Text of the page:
The Midnight Lie by Marie Rutkoski (The Midnight Lie, #1)

Where Nirrim lives, crime abounds, a harsh tribunal rules, and society’s pleasures are reserved for the High Kith. Life in the Ward is grim and punishing. People of her low status are forbidden from sampling sweets or wearing colors. You either follow the rules, or pay a tithe and suffer the consequences.

Nirrim keeps her head down and a dangerous secret close to her chest.

But then she encounters Sid, a rakish traveler from far away who whispers rumors that the High Caste possesses magic. Sid tempts Nirrim to seek that magic for herself. But to do that, Nirrim must surrender her old life. She must place her trust in this sly stranger who asks, above all, not to be trusted.

Set in the world of the New York Times–bestselling Winner’s Trilogy, beloved author Marie Rutkoski returns with an epic LGBTQ romantic fantasy about learning to free ourselves from the lies others tell us—and the lies we tell ourselves.

TITLE: The Midnight Lie
AUTHOR: Marie Rutkoski
PUBLISHER: Square Fish
YEAR: 2020
LENGTH: 368 pages
AGE: Young Adult
GENRE: Fantasy

Queer Rep Summary: Lesbian/Sapphic Main Character(s), Gay/Achillean Minor Character(s), Bi/Pan Minor Character(s), Genderqueer/Nonbinary Minor Character(s).

I loved this while I was reading it, and now that I've put it down I'm torn between wanting the sequel, and not trusting that the sequel will be satisfying given how this book ended and some other issues which I'll discuss. Firstly, what this book is: THE MIDNIGHT LIE is a sapphic story of moments of happiness amid oppression and abuse in a fantasy setting. It's about loving small joys and good things for their transience, not in spite of it. It's a heartbreakingly relatable portrayal of trauma bonding, abuse, and betrayal, piling small cruelties atop systemic injustices in a setting where escape isn't enough. 

One thing this does very well is show what gaslighting can look like in a way that gently and persistently provides a series of outside voices to counter the narrative being fed to the main character by her abuser. Her protests of this person's goodness and faithfulness become smaller and smaller until she finally has to decide what to do with the information she has been given. It begins subtly and slowly builds in a way that makes it a useful example of how insidious the abuse is and how much her abuser is controlling her understanding of reality, beginning when she was a much younger kid. As much as it muddles the message a little, I'm glad that the people trying to point out the one person's abuse aren't paragons themselves, that's especially important because it stop the main character from just switching which character has her undying loyalty.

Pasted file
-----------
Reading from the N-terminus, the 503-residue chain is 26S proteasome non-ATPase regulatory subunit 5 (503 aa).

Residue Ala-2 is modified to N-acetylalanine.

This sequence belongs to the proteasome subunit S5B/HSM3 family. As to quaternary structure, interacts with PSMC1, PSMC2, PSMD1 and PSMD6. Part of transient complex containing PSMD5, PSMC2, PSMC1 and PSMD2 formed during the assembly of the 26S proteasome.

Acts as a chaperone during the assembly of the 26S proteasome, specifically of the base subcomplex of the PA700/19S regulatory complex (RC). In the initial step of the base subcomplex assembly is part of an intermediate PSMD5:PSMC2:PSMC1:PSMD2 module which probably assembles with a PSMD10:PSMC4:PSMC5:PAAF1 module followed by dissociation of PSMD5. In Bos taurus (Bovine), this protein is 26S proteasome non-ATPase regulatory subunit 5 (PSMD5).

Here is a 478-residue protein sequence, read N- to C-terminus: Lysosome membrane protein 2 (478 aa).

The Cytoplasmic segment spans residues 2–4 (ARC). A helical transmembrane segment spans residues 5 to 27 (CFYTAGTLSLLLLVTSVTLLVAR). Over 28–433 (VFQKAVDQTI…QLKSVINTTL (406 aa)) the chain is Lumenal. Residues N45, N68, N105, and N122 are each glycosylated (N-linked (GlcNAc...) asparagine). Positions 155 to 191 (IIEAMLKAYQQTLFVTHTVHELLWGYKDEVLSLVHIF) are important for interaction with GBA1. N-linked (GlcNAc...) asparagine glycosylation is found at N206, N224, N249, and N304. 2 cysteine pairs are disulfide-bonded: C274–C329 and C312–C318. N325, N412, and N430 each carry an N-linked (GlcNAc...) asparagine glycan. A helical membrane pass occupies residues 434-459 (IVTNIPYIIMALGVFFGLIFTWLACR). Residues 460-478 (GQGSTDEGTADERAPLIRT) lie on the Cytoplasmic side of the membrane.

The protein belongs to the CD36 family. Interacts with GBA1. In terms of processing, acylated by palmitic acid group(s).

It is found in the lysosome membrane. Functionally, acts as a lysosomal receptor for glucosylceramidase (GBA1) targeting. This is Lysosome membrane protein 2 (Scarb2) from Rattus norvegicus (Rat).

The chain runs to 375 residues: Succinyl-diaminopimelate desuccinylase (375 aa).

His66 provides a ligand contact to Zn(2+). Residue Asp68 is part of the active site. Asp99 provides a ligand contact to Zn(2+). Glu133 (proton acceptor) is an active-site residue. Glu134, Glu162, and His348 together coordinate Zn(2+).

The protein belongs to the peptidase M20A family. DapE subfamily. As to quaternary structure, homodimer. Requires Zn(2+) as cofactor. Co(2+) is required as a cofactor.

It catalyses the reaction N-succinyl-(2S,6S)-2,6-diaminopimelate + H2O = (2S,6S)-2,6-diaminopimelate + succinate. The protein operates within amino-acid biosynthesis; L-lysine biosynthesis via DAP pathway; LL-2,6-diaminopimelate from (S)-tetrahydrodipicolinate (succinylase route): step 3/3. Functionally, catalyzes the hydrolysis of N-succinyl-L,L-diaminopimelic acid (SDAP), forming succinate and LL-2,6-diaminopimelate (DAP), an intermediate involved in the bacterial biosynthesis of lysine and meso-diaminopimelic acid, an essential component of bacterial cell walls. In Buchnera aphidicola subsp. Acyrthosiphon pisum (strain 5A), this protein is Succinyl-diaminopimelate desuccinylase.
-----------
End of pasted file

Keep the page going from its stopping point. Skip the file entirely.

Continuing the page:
I like how queer this is but please don't pitch it to anyone as a sapphic romance. It's sapphic, there is a romance, but the combination of traits implied by that conjoined phrase is not representative of this book. So much of the emotional core in THE MIDNIGHT LIE revolves around whether and how to trust untrustworthy people, whether they can't be trusted because they're personally cruel, they're not powerful enough to provide protection from the system, or they're impermanent and nothing and no one lasts forever. This commentary on untrustworthiness and betrayal makes for a fascinating book but an emotionally fraught romance. I'm also concerned about possible biphobia and transphobia from some interactions with the love interest. The words the love interest chooses when expressing jealousy are suspiciously similar to some biphobic and transphobic talking points and it was uncomfortable to read, waiting to figure out whether the character was bigoted or just insecure and using bigoted language to convey those feelings. I think it's more the second one, but I remain unsure. 

The end-of-book revelations about the truth of the setting worked well and made things make sense but I hate the decision that the main character made with that information. I don't know what she should have done instead given what she learned, but I hope the sequel takes the consequences of her choice seriously and doesn't treat it flippantly. I want it fixed but I don't want it cheapened by being handled too quickly.

CW for biphobic and transphobic language, misgendering, racism, sexism, homophobia, confinement, vomit, blood, drug use, drug abuse, sexual assault (threatened), self harm (brief), domestic abuse, medical content, medical trauma, child abuse, violence, murder, animal death, child death, parental death (backstory), death.

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